Augmented and Virtual Reality
Companies like Lifelique are using AR and VR create immersive learning technology. Their technology is enhanced with 3D models, so science learning can be visual, hands-on and interactive for students. The digital program includes over 1,300 3D and AR models and over 700 lesson plans to help teach STEM (Cariker 2018). With this immersive learning technology, students can learn new concepts easier, and this method of learning is proven to improve test scores. Labster VR is another company that is revolutionizing science labs and learning while preparing students for the future. Labster VR offers a realistic lab experience that anyone can access to perform experiments in a risk-free environment (Cariker 2018).
The VR labs have opportunities not available in real labs: the ability to zoom in to view life science at a molecular level, missions that connect the science to real-life situations, and the ability to alter time to make experiments faster or go back in time to fix a mistake. Unity Technologies, an industry leader in gaming and AR/VR experiences, is creating new education technology for learning apps and simulations. Unity’s AR/VR can be used to train medical students, create immersive math lessons, and lab simulations for science and engineering. VR programs such as NeoTrie VR allow math students to create 3D geometric shapes and models which they can then alter within the virtual world (Cariker 2018). VR also provides the ultimate space for creativity and innovation, allow math students to bend the law of physics, which may reveal new mathematical processes and lead to brand new discoveries about our world.
Video games can enable STEM education from elementary school all the way through college as they teach skills such as analytical thinking, multitasking, strategizing, problem-solving, and team building. Traditional learning has provided superficial learning through textbooks. Games are best at teaching a deeper level of learning. Northeastern University researchers at the Center for High-Rate Nanomanufacturing (CHN) created Geckoman to teach middle school students the basics of nanotechnology (Sethi 2012). The game tells a story about a scientist who must journey through different worlds to recover pieces of his notebook. Each level requires students to learn something about physical forces and nanotechnology to solve a problem and move on to the next level (Sethi 2012). It’s the storytelling and problem-solving that makes STEM games as successful as their more commercial counterparts. Game-based learning has been riding a wave of popularity in schools and colleges in recent years. For instance, mechanical engineering undergraduates at North Illinois University learn principles of computation and simulation by playing a cars-theme video game. Foldit, developed at the University of Washington’s Center for Game Science, challenges players to learn about the shapes of proteins and compete online to fold them into the most efficient shapes (Sethi 2012).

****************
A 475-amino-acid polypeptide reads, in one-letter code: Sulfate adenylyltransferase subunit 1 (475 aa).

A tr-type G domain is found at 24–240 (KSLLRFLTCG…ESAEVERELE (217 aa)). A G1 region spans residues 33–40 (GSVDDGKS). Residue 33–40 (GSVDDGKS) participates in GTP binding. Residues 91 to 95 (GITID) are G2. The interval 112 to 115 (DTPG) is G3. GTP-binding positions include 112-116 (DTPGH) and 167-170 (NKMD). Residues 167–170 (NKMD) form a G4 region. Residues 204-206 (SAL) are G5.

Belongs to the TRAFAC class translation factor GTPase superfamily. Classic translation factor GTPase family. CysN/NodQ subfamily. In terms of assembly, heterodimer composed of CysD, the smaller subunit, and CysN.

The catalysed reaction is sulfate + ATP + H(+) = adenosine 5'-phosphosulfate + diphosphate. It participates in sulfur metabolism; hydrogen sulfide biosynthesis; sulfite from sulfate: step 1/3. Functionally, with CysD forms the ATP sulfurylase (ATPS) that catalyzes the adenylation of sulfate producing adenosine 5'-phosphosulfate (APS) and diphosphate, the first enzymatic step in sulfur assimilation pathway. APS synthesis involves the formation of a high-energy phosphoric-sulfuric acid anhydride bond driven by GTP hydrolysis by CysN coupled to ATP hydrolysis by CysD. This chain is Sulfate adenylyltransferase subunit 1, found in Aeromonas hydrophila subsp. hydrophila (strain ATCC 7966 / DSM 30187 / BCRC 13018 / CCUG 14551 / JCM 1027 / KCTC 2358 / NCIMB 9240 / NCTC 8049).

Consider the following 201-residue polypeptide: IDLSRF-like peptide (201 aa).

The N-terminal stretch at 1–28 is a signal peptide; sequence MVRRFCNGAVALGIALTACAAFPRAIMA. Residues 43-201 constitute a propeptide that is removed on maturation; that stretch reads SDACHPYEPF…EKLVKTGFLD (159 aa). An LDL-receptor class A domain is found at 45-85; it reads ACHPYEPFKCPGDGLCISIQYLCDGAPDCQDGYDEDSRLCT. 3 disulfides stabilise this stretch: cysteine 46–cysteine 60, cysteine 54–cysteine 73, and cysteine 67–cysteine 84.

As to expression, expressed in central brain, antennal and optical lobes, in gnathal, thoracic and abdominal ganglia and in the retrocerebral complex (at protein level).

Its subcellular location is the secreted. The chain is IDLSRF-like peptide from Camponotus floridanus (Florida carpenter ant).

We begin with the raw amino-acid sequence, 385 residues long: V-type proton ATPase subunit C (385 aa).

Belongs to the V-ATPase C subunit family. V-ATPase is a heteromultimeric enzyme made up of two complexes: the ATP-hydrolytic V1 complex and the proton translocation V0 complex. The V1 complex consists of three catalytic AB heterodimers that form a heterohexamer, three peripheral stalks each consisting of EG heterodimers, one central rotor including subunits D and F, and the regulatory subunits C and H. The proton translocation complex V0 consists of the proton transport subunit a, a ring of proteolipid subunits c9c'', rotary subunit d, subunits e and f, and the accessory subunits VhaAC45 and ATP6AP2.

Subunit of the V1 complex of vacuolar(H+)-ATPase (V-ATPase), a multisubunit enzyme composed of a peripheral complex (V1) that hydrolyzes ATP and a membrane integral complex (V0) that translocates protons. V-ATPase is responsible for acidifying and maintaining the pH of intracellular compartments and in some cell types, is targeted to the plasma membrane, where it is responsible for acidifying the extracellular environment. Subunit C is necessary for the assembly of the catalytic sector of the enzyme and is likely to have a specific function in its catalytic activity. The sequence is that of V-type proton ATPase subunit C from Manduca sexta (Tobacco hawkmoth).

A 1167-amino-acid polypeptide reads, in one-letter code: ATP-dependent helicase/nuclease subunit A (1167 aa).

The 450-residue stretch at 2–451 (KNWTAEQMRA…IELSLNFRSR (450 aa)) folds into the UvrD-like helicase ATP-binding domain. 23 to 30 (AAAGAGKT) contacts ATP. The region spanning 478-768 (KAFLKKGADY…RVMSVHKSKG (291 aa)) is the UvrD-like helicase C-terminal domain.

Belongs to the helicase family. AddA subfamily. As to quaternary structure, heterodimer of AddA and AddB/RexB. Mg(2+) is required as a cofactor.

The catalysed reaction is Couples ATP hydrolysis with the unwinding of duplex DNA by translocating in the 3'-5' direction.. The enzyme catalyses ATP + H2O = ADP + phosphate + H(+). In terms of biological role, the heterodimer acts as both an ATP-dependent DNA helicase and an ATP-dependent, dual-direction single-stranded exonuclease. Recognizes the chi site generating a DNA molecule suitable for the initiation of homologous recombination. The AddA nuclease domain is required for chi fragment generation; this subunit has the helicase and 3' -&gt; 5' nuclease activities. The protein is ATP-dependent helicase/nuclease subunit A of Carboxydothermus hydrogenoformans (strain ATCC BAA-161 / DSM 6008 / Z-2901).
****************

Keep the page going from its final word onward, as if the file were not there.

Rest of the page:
Conclusions and Future Recommendations
Today’s students are “digital natives” and are fundamentally different from students in the past, mainly due to their immersion in technologies and media such as video games, YouTube, and action ﬁlms (Prensky, 2012). As a result, students in the 21st century should have different learning goals and therefore require different teaching approaches. The integration and effective use of technology is fundamental in an information age and knowledge-based society; technology use is no longer just an option for students and teachers, but a fundamental literacy (Mishra & Mehta, 2017). Today’s education leaders and administrators are challenged with the important task of creating online learning opportunities to make learning more accessible while providing support equivalent to students in traditional classroom settings. When technology is designed with both teachers and students in mind, and with careful attention paid to learning content, teachers and students can both benefit. The development of digital tools (i.e. online interactive learning, simulation, augmented reality (AR) and virtual reality (VR), and gaming) must be structured to acknowledge the crucial role teachers play as mediators of digital experiences. Although there is an array of high-quality digital resources available to teachers and students, it is extremely important to evaluate resources according to curriculum fit and effectiveness, and best practices. Educators need support to foster STEM learning (Brenneman, 2010). Additionally, we must create spaces where students can learn STEM subjects. This includes exposing students to the concepts, vocabulary, and experiences that accompany strong and developmentally appropriate STEM activities and preparing their teachers to support this endeavor. Engaging learners in STEM experiences can lay a foundation for later successful STEM learning. Technology can support this goal, but only with considerable effort to ensure that widespread access is a reality.